If, for example, a policyholder’s roof is blown off in a storm, and rain enters through the opening, the damage is covered. Only if storm-surge flooding – an excluded peril – then inundates the same area that the rain damaged is the ensuing loss excluded because the loss was caused concurrently or in sequence by the action of a covered and an excluded peril…

Where did that come from? Virtually every adjuster and claims manager I have ever deposed with that similar hypothetical situation in a Katrina loss has said coverage would be granted under the all-risk policy for the full amount of the loss…From a practical standpoint, where is there going to be any coverage if the flood policy has the typical exclusions regarding pre-existing loss or “roof leaks or wind-driven rain” as found in the National Flood Policy?

That seems to be one of the big questions in Texas following Ike, according to Thousands waiting for windstorm payments, the article from the Galveston County Daily. h/t Dimechimes. Continue reading “Treading Water – claims handling in Texas following Hurricane Ike”

…and I called FEMA, too – called it the “f word” for not knowing a hurricane hit New Orleans; treating people like hamburgers on a grill after Ike

Oh, there’s just so much tell about Shattering the Illusion of FEMA’s Progress, the report produced by the American Federation of Government Employees, Local 4060 that offers 10 Recommendations for Rebuilding a Broken Agency. Sop covered the basics in Slabbed Welcomes FEMA’s Rank and File Employees.

I followed with  I called FEMA and they didn’t even know a Hurricane hit New Orleans, a brief heads-up post also confessing both my good intent and turtle-like typing,

SLABBED  is indeed pleased to assist the Agency’s committed employees and reservists in their recovery from the  disaster known as FEMA (AKA “the f-word”) by telling their story in their own words.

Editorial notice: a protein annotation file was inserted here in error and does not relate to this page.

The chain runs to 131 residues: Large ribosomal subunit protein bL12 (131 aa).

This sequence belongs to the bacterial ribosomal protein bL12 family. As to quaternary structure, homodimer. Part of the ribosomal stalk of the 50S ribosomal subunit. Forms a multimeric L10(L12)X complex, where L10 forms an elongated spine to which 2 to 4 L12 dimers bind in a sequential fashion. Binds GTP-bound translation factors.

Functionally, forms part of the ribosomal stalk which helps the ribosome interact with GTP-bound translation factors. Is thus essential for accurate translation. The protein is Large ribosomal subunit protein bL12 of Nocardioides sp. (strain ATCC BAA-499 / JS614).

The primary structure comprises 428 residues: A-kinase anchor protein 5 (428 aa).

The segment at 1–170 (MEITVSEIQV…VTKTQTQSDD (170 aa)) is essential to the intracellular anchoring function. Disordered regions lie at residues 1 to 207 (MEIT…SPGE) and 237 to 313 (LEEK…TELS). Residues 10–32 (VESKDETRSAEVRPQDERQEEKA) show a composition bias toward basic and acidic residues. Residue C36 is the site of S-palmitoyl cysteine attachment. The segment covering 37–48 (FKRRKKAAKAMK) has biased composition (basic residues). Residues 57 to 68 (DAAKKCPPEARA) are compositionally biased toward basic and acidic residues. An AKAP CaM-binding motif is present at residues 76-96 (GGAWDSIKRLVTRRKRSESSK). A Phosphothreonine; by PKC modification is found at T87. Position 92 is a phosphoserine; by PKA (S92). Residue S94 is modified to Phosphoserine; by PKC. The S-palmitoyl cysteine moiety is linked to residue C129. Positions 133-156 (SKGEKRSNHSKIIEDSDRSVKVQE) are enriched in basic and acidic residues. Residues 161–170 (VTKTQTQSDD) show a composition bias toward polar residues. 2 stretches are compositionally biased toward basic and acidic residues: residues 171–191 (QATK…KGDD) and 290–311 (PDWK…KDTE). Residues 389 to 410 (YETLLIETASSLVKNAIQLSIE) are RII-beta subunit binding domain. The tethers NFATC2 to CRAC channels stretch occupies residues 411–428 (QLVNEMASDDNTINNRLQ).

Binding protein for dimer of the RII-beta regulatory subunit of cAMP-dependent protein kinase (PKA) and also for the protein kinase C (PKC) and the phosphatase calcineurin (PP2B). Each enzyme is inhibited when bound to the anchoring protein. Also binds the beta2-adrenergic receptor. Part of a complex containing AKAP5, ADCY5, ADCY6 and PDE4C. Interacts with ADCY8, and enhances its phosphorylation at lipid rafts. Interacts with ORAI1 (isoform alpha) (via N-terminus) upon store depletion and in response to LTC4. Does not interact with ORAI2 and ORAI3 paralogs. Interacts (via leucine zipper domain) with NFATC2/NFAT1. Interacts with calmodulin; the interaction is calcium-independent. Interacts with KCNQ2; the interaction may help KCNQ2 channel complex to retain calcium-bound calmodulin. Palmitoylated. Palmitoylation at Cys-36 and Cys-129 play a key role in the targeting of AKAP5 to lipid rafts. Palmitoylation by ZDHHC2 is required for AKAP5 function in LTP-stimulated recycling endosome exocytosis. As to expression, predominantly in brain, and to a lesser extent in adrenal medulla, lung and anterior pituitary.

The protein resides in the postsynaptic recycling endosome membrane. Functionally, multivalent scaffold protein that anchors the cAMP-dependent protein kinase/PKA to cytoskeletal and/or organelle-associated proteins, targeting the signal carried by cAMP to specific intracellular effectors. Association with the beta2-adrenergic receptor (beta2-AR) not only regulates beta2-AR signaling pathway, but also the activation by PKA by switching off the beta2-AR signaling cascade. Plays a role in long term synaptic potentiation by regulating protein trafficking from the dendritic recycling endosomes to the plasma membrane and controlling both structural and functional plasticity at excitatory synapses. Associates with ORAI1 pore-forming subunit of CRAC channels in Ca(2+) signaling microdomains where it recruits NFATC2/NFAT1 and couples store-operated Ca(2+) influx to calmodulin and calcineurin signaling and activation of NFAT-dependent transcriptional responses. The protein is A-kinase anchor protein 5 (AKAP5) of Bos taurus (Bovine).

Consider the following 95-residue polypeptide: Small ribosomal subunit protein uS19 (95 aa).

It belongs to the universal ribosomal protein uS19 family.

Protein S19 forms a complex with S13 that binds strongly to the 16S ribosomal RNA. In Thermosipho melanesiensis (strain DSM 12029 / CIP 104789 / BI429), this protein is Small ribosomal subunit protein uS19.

Training – the need for and lack thereof at all levels – is a consistent theme in the suggestions from current and former FEMA employees found on pages 17-91 of the report.

I called FEMA and they didn’t even know a hurricane hit New Orleans

When I applied for disaster assistance almost three weeks after Hurricane Katrina, the person on the other end told me I was lucky to live in New Orleans because he and his buddies were planning to go there for Spring Break. I thought this somewhat insensitive, but Continue reading “…and I called FEMA, too – called it the “f word” for not knowing a hurricane hit New Orleans; treating people like hamburgers on a grill after Ike”

“I called FEMA and they didn’t even know a hurricane hit New Orleans”


Most days, I type like a turtle.  On a good day, I’m a Wilma Flintstone backed up by little birdies pecking away.

Today is one of those “most days” and I wanted you to know that I’m working and will have a post up soon that explains the title and a whole lot more.

So, with apologies to unowhour, cominglatersooner  is the very believable unbelievable story of the disaster known as FEMA.  SLABBED is pleased to provide the disaster assistance and pass along with this picture of the post-Ike assistance provided in Houston by a kind-hearted, clear-headed Home Depot.

My thanks to AFGE Local 4060 for trusting us to tell the story.  Otherwise, I would have been the last to know – it seems I always am.

For example, I’ve only recently discovered that FEMA pays the legal fees when a WYO insurance company is sued by an NFIP policyholder!